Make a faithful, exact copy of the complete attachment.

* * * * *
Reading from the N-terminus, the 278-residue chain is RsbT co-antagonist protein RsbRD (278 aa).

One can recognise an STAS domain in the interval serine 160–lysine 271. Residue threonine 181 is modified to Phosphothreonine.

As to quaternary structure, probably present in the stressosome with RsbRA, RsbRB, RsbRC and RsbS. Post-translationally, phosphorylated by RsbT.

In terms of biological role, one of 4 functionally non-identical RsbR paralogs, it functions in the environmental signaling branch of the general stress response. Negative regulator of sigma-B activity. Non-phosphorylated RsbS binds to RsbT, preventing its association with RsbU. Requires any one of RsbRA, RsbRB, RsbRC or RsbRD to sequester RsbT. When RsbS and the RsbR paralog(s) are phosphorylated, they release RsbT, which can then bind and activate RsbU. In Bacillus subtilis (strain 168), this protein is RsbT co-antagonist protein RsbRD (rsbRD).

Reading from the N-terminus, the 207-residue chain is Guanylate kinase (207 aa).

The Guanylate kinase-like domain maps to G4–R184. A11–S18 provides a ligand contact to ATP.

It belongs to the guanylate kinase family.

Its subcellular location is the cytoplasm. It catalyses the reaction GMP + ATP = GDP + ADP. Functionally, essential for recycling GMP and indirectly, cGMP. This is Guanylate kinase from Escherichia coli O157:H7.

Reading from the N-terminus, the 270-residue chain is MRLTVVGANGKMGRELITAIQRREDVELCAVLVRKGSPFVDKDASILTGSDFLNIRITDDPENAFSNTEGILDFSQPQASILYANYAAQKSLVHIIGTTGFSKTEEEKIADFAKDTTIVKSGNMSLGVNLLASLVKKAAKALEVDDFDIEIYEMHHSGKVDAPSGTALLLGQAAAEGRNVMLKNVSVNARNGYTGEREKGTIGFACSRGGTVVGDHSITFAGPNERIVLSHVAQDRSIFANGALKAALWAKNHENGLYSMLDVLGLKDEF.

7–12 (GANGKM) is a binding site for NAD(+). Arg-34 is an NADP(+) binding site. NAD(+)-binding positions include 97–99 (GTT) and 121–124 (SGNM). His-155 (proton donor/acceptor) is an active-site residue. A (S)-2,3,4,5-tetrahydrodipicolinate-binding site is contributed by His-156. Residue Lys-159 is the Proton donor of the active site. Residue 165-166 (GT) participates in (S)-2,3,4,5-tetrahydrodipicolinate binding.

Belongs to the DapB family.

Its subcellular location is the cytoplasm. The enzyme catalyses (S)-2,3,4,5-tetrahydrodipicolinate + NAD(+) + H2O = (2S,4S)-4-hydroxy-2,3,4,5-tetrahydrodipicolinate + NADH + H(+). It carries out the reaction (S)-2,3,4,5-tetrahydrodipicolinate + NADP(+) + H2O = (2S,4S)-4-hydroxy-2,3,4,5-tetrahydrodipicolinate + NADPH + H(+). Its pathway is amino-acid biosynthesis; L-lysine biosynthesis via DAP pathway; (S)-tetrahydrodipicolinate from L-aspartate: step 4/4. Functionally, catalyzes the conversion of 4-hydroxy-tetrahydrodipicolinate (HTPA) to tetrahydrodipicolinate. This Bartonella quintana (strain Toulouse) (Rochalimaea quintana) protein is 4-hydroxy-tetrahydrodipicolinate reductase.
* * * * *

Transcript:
Reading from the N-terminus, the 278-residue chain is RsbT co-antagonist protein RsbRD (278 aa).

One can recognise an STAS domain in the interval serine 160–lysine 271. Residue threonine 181 is modified to Phosphothreonine.

As to quaternary structure, probably present in the stressosome with RsbRA, RsbRB, RsbRC and RsbS. Post-translationally, phosphorylated by RsbT.

In terms of biological role, one of 4 functionally non-identical RsbR paralogs, it functions in the environmental signaling branch of the general stress response. Negative regulator of sigma-B activity. Non-phosphorylated RsbS binds to RsbT, preventing its association with RsbU. Requires any one of RsbRA, RsbRB, RsbRC or RsbRD to sequester RsbT. When RsbS and the RsbR paralog(s) are phosphorylated, they release RsbT, which can then bind and activate RsbU. In Bacillus subtilis (strain 168), this protein is RsbT co-antagonist protein RsbRD (rsbRD).

Reading from the N-terminus, the 207-residue chain is Guanylate kinase (207 aa).

The Guanylate kinase-like domain maps to G4–R184. A11–S18 provides a ligand contact to ATP.

It belongs to the guanylate kinase family.

Its subcellular location is the cytoplasm. It catalyses the reaction GMP + ATP = GDP + ADP. Functionally, essential for recycling GMP and indirectly, cGMP. This is Guanylate kinase from Escherichia coli O157:H7.

Reading from the N-terminus, the 270-residue chain is MRLTVVGANGKMGRELITAIQRREDVELCAVLVRKGSPFVDKDASILTGSDFLNIRITDDPENAFSNTEGILDFSQPQASILYANYAAQKSLVHIIGTTGFSKTEEEKIADFAKDTTIVKSGNMSLGVNLLASLVKKAAKALEVDDFDIEIYEMHHSGKVDAPSGTALLLGQAAAEGRNVMLKNVSVNARNGYTGEREKGTIGFACSRGGTVVGDHSITFAGPNERIVLSHVAQDRSIFANGALKAALWAKNHENGLYSMLDVLGLKDEF.

7–12 (GANGKM) is a binding site for NAD(+). Arg-34 is an NADP(+) binding site. NAD(+)-binding positions include 97–99 (GTT) and 121–124 (SGNM). His-155 (proton donor/acceptor) is an active-site residue. A (S)-2,3,4,5-tetrahydrodipicolinate-binding site is contributed by His-156. Residue Lys-159 is the Proton donor of the active site. Residue 165-166 (GT) participates in (S)-2,3,4,5-tetrahydrodipicolinate binding.

Belongs to the DapB family.

Its subcellular location is the cytoplasm. The enzyme catalyses (S)-2,3,4,5-tetrahydrodipicolinate + NAD(+) + H2O = (2S,4S)-4-hydroxy-2,3,4,5-tetrahydrodipicolinate + NADH + H(+). It carries out the reaction (S)-2,3,4,5-tetrahydrodipicolinate + NADP(+) + H2O = (2S,4S)-4-hydroxy-2,3,4,5-tetrahydrodipicolinate + NADPH + H(+). Its pathway is amino-acid biosynthesis; L-lysine biosynthesis via DAP pathway; (S)-tetrahydrodipicolinate from L-aspartate: step 4/4. Functionally, catalyzes the conversion of 4-hydroxy-tetrahydrodipicolinate (HTPA) to tetrahydrodipicolinate. This Bartonella quintana (strain Toulouse) (Rochalimaea quintana) protein is 4-hydroxy-tetrahydrodipicolinate reductase.